TALKING TO INTERNATIONAL PARTNERS. “For the future, we are clearly focusing on tissue but we are at the same time examining all the options,” says Leekha. “One constraint we have is the mill site here in Pune, which is too small for expansion due to the location surrounded by residential area that has grown tremendously. We also have other problems here such as high local taxes and a lack of dependable energy supply. We had a bagasse pulp mill here which is now closed for environmental reasons. So growth here in Pune is not possible. For those reasons we are looking for a new mill site nearer to the coast which would be based on imported market pulp where we could move PM 8 and also install a new tissue machine, PM 9, to get a highly efficient and productive mill.”

To accomplish this, Pudumjee is exploring a potential joint venture with a multinational company. “We are talking to international partners who would help with financing to set up a JV for the new mill. We have had discussions with several good potential partners and expect to be moving forward soon.” If this project goes ahead at the as-yet undecided greenfield site, it would mean approximately 50-55,000 tpy of new crepe tissue capacity with PM 8 making around 23,000 tpy and new PM 9 about 30,000 tpy.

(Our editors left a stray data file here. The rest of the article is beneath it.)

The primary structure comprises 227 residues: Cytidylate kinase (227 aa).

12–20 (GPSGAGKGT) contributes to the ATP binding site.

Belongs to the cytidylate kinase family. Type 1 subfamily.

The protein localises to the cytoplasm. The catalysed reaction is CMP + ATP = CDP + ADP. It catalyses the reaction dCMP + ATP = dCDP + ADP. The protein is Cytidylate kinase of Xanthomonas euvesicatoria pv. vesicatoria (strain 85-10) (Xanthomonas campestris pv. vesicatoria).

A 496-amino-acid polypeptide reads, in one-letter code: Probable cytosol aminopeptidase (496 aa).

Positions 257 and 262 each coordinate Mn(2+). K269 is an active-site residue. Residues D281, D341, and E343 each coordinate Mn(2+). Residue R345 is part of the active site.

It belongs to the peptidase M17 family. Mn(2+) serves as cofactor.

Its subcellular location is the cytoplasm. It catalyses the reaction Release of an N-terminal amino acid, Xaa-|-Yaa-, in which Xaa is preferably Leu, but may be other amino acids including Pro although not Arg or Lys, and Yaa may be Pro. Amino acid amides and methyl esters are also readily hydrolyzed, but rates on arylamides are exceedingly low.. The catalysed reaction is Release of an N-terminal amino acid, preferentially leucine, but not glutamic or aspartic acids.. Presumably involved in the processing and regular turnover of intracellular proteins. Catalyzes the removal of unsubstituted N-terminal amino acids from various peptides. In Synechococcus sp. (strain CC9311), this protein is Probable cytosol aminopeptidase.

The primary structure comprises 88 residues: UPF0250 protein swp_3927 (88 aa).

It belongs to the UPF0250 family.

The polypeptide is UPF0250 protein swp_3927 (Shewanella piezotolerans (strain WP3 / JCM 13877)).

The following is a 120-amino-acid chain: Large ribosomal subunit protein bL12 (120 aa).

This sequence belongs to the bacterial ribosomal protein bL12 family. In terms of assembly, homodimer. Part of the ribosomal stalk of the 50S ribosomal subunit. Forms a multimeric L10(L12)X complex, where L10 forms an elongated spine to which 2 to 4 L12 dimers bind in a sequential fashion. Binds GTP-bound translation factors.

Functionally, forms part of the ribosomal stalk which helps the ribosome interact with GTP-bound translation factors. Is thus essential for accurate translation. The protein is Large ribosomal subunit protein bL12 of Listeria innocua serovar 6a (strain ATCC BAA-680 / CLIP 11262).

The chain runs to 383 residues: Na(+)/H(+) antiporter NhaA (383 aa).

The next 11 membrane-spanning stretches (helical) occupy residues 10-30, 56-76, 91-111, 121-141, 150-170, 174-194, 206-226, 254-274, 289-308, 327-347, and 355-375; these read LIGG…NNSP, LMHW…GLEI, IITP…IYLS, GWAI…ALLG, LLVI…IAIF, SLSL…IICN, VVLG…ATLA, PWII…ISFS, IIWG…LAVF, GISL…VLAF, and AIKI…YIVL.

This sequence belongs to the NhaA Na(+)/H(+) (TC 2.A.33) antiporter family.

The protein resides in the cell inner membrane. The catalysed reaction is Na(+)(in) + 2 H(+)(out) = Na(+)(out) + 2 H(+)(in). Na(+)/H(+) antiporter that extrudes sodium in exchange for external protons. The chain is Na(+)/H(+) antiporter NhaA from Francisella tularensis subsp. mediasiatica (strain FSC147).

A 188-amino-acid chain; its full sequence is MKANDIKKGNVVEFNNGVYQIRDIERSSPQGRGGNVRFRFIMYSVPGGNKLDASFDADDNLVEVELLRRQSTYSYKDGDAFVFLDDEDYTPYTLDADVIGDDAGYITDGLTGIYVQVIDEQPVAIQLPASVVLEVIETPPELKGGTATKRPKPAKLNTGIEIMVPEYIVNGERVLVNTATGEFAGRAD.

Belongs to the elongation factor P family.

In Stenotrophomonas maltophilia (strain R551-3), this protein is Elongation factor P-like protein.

ALL FEELING THE SAME ELEPHANT. The Indian market, Leekha says, is difficult to measure, something I have heard numerous times on this trip through the country. For various reasons, nobody seems to have a good grip on the real supply or demand picture for tissue in India. “We are all feeling the same elephant and everyone has a different perception of what kind of animal we have,” laughs Leekha. “One guy sees a tail, the other an ear and the other a leg. This is a difficult market to analyze, and even more challenging to predict for the future.”

In his analysis, which he admits may not be 100% accurate but appears to be well thought through, Leekha breaks tissue down into two main categories: soft creped tissue and uncreped tissue (MG Poster) grades. And under the creped category he breaks it down further into soft crepe, meaning bath, facial and napkin grades, and wet-strength crepe, used for kitchen and hand towels.

“As far as domestic supply, we estimate about 40,000 tpy of soft tissue is made presently in India. We make about 20,000 and Orient, Premier and others possibly add up to a similar figure. On top of this, we think imports of quality soft tissue as jumbo rolls are 10,000 tpy maximum. And an additional 3-5,000 tpy of finished product is imported. So we think demand for the creped grades is maybe 60,000 tons per year. It could even be 70,000 but certainly not more.”


CAN LOWER GRADE TISSUE BE DISPLACED? A confusing factor in the analysis is the hard uncreped tissue made by many small paper mills producing 15-25 tpd. Some sources estimate this amounting up to 150,000 tpy while others say that is far too high. In any case, Leekha sees the market for quality creped grades growing at about 20% per year, from the small base of 60,000 tpy.